daily rituals: how artists work

Commitment to one’s art requires a high degree of peculiarity.

~ Toby Lichtig in “Daily Rituals, by Mason Currey, review”

dailyrituals250Aren’t we longing for leisure to be peculiar?  Especially with heaps of poetry essays to grade.  Why, this book looks like the perfect something I would sit with for a spell in the corner of my favorite bookstore.  Not sure I would need to buy it, but I might pass some time flipping the pages, reading about the peculiar and profane practices of artists at work — or more like dreaming and blogging about them as I procrastinate for just a few more minutes.  I may not even need to read the book at all because in his UK Telegraph review, Toby Lichtig spills some of the more bizarre details:

Thomas Clayton Wolfe began work at midnight and took motivation from fondling his genitals; Schiller kept a drawer of rotting apples because he was stimulated by “their decaying smell”; Stravinsky liked to stand on his head.

I’m also not surprised to learn that my very own muse’s addiction to coffee is not so peculiar.  Apparently I am in good company as Lichtig’s review includes a laundry list of those artists who’ve relied on one stimulant or another to spark their fires.  He writes,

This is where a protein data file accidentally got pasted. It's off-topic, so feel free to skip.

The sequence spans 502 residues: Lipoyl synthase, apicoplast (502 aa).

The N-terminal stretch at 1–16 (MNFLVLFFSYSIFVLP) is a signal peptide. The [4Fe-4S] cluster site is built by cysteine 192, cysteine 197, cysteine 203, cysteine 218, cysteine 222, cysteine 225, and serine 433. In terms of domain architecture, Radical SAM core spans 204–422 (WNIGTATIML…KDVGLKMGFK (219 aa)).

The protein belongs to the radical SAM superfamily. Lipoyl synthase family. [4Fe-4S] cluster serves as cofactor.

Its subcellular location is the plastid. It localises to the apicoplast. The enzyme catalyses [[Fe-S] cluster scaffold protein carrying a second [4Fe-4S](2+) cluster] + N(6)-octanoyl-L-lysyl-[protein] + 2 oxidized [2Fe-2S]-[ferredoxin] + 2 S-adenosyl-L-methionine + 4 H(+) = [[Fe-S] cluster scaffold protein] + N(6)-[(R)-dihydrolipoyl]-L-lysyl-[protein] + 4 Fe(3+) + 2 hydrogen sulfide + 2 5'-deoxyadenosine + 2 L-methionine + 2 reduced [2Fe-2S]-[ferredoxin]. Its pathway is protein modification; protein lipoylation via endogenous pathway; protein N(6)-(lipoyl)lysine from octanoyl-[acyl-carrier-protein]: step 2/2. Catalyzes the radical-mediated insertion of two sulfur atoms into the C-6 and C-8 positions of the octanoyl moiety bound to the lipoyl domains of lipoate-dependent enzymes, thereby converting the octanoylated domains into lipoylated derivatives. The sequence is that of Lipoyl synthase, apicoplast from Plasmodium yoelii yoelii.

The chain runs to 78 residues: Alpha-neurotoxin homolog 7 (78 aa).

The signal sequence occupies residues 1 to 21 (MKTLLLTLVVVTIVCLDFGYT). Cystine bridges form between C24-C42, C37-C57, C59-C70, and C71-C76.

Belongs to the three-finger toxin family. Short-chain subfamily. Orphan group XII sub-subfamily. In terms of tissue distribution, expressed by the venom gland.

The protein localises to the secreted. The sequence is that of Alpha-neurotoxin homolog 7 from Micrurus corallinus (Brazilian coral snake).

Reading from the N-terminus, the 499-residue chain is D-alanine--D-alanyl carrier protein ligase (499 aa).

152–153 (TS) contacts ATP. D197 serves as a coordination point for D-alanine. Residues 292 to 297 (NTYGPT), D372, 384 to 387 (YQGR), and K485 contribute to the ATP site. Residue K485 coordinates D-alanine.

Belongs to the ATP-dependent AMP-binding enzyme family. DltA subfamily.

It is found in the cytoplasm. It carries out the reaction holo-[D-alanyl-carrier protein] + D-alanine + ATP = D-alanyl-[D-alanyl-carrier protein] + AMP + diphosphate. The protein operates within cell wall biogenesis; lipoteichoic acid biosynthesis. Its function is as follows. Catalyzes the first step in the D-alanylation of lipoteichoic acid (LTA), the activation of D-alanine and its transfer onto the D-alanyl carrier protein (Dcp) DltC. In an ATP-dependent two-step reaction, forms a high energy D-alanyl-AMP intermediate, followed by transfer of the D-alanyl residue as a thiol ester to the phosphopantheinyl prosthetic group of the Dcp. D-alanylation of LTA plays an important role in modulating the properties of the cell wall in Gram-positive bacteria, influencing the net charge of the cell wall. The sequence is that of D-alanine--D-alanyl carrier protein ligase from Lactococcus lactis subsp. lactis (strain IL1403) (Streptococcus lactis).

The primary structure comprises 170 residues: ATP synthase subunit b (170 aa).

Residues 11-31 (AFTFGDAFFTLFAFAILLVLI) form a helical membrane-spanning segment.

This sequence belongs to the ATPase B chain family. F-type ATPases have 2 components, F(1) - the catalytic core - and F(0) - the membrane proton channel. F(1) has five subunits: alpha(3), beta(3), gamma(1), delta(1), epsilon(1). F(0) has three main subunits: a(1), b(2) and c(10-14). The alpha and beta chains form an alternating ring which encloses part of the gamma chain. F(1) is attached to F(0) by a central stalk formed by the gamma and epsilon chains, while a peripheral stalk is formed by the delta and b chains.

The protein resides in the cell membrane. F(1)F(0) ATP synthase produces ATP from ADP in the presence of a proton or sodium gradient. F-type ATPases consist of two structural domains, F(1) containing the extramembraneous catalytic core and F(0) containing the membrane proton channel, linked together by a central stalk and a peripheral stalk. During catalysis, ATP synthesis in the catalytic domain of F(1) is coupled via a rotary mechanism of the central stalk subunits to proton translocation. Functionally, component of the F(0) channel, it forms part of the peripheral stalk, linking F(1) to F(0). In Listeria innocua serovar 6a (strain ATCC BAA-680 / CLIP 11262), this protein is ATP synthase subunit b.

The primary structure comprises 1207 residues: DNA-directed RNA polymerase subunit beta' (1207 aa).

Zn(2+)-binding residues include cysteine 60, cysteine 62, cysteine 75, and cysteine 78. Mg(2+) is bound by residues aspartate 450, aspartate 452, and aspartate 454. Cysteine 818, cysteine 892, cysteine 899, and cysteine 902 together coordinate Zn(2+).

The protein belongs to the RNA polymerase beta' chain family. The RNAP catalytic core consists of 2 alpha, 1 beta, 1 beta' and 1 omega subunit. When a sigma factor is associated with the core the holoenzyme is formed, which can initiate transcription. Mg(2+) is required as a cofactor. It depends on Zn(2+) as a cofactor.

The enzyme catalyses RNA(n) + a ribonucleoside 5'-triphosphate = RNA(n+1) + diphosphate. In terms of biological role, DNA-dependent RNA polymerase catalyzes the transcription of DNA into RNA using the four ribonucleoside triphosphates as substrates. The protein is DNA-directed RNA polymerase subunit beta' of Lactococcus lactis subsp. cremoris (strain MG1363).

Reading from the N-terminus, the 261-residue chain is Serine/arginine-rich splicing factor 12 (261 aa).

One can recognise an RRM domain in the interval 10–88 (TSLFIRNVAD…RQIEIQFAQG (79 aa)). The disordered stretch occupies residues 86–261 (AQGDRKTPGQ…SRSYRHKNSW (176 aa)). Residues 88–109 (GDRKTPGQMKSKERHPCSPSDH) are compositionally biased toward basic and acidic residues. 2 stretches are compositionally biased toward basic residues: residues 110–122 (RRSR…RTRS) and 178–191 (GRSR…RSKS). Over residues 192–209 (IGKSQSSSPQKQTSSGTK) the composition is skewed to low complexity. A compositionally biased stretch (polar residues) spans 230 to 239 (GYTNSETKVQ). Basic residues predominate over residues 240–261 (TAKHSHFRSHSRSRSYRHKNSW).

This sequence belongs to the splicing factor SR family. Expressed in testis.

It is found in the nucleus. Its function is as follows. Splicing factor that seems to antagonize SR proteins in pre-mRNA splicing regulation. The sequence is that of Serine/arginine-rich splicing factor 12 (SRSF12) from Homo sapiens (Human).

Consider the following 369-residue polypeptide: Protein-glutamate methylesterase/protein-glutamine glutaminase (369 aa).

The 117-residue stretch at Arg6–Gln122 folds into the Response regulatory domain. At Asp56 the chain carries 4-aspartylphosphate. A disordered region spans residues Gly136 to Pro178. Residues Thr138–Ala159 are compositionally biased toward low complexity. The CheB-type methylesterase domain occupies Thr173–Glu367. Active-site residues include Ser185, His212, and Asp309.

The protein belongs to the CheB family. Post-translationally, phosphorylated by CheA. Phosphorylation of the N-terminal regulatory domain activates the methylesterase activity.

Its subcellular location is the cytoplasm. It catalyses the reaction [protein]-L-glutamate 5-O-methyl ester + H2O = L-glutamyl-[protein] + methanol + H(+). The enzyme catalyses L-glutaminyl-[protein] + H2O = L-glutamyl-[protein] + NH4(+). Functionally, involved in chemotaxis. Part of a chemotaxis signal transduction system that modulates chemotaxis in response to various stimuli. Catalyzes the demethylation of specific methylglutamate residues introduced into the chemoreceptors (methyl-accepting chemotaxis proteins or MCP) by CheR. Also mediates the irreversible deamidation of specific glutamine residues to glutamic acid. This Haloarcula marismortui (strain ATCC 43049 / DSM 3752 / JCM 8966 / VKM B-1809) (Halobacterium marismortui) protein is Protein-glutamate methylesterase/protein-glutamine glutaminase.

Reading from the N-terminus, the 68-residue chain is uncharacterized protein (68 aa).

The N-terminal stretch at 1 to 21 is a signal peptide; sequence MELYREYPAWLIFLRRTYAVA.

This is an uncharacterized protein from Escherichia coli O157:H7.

We are reminded throughout this collection of quite how many narcotics have gone into keeping the great minds of our world alert (or rested). Along with the heavyweight drinkers, such as Francis Bacon, we find a host of addicts on uppers and downers including amphetamines (Auden; Paul Erdos), barbiturates (Jean-Paul Sartre), Benzedrine (Graham Greene; Ayn Rand); opium (Proust); and even laxatives (Louis Armstrong).

Balzac – in what is surely an exaggeration – is said to have relied on 50 cups of coffee per day; Beethoven measured out exactly 50 beans per cup. Kierkegaard heaped his with a mound of sugar and required his servant to “justify” the choice of vessel.

Whether Kierkegaard preferred his joe in an earthenware mug or a porcelain teacup,  aren’t we all made comfortable by habits and daily ritual?  But do you have a creative ritual?  I think I’d like to be like Maya Angelou and go rent myself a swanky hotel room and stay for days in solitude with only my laptop and bread and cheese and top shelf wine for sipping in the afternoons.  But for now, I think the only peculiarities to my creative ritual are the need for uninterrupted seclusion in a comfortable space — in my downstairs den or propped up on pillows in my bed or splayed out in the easy chair, the lilac Blithe and Bonny candles I light around my desk.blithe-and-bonny-lilac-soy-candle-a_3  That’s enough for me.

I do still keep a hotel room in my hometown, and pay for it by the month. I go around 6:30 in the morning. I have a bedroom, with a bed, a table, and a bath. I have Roget’s Thesaurus, a dictionary, and the Bible.

~ Maya Angelou: How I Write

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